The embodiment of the invention shown in FIG. 1 is specifically designed in accordance with the invention to have a deflection when loaded with the component pin 12, sufficient to allow a reeling upon the smallest diameter of reel 50, namely, the diameter of the core 56 without disgorging the component pins 12 either radially or axially. The invention contemplates a separation of the components 12 from the carrier 20 subsequent to processing for example, plating or the like. To facilitate handling, the curvature of the carrier 20 and in particular, the base 22, is never allowed to be less than that which retains the component pins 12 in the carrier 20. The invention contemplates an unloading of the components by dislodging the components in a predetermined grouping by applying force in a selected direction or by holding the components in a fixture removing the strip 20. A procedure essentially reversed from that shown in FIG. 4 may also be used; namely, feeding the ensemble 10 around a tightly radiused spindle causing the beams to open with the component or pin 12 being then removed by an appropriate mechanism with a minimum amount of loading damage to the pin surfaces engaged by the carrier 20, both during loading and unloading, due to the geometry and arrangement of the carrier 20 and the opening and closing of the respective pairs of beam portions 26,38 thereof. The diameters of the core 56 and spindle 58 may be given a ratio of 10 or 20 to 1, depending upon the amount of deflecting or spreading desired. Referring now to FIG. 5, an alternative carrier construction 120 is shown wherein the fold line F.L., which establishes the width of the base 22, is arranged so as to not intersect the bottom 134 of the slot structure. This may be achieved by appropriate dimensioning of the carrier 120, including the slot depth and base width. Also incorporated into the embodiment of FIG. 5 is an extension of the slit 140 effected by shearing past the fold line F.L., meaning that the minimum width of base 122 occurs along such transverse axis. This in turn means that, upon a bending of the U-shaped form of the embodiment of FIG. 5 as by reeling, the beam portions 126 will be relatively unaffected, contrary to the earlier embodiment wherein the slot extended into the base. In other words, the bend will occur at the shortest or weakest portion of base 22 which occurs along the line of the shear edge 40. The embodiment of FIG. 5 may be preferred in handling components of much smaller cross-sectional dimension than that heretofore described with respect to the embodiment of FIG. 1, noting that in FIG. 5, the rounded portion 130 of slot 132 is reduced. With smaller cross-sections, punch and die tolerances become more critical, especially with respect to the lower or inner portions of the slot leading to the ends 134. The carrier, in accordance with FIG. 5, would rely upon the elastic spring action of the beam portions 126 being deformed to accommodate the insertion or extraction of the pin components 12.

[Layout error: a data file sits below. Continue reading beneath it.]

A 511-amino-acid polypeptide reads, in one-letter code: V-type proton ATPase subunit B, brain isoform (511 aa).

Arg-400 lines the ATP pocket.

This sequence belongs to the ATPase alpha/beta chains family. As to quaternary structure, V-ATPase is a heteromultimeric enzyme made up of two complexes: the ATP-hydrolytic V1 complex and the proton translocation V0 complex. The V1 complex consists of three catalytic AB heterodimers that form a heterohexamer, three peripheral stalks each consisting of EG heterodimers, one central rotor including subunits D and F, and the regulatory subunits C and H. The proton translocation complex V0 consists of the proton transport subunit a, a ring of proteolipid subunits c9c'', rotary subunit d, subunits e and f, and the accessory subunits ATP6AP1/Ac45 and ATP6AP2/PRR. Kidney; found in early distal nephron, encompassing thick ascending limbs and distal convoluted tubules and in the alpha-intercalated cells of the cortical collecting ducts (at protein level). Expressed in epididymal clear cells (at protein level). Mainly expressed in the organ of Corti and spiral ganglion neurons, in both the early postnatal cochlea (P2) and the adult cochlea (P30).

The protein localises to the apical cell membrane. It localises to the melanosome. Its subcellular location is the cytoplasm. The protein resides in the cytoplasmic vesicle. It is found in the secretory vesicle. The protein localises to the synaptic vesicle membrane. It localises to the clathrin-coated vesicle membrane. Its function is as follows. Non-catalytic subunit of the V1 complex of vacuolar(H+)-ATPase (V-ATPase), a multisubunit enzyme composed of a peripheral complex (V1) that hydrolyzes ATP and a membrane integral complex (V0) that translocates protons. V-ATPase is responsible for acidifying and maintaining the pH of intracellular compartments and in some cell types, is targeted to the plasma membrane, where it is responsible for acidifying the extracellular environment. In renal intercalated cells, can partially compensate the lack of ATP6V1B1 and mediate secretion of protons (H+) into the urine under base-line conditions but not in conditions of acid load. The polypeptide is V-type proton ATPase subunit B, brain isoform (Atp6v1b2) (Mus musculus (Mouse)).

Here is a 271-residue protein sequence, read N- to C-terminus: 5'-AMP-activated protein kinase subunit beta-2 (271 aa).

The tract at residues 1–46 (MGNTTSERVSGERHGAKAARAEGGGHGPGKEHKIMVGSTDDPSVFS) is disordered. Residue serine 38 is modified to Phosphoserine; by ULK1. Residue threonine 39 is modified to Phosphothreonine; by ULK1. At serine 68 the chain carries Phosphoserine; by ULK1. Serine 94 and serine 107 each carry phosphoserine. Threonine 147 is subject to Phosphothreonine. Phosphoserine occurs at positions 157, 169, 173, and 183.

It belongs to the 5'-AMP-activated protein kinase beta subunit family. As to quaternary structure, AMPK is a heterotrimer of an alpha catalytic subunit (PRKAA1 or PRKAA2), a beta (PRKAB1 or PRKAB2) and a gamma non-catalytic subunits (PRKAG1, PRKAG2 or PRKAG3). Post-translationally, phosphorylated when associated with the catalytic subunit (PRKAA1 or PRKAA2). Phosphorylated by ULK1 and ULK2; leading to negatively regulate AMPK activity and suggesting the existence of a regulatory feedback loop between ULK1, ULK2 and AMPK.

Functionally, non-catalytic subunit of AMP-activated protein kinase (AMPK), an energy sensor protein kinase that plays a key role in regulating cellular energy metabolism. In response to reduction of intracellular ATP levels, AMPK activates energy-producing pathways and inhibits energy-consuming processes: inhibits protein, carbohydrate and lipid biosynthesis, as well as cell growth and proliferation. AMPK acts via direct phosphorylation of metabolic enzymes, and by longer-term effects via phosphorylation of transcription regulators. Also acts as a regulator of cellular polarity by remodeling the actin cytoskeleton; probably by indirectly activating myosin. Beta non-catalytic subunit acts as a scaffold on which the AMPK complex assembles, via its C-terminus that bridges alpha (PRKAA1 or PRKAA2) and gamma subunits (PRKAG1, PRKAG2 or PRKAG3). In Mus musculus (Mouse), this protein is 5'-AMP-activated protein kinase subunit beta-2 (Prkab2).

FIG. 6 shows an alternative embodiment 220 wherein the features of the invention are as disclosed with respect to the embodiment of FIG. 5, excepting in the surfaces of slot 230 of holder portion 224 are more rectangular to accommodate rectangular cross-sectioned components, pins, posts, and/or terminals of other end configurations. It is also to be understood that the embodiment of FIG. 6 can be rendered with the slot 232 and slot end portion 234 either extending into the base 22 or, as shown in FIG. 6, not so extending.
FIG. 7 shows still a further embodiment 320 of the carrier of the invention with hole 330 having slot 332 formed differently to include a tapered end 334 which extends into slot 332 to define the spring beam function of the device.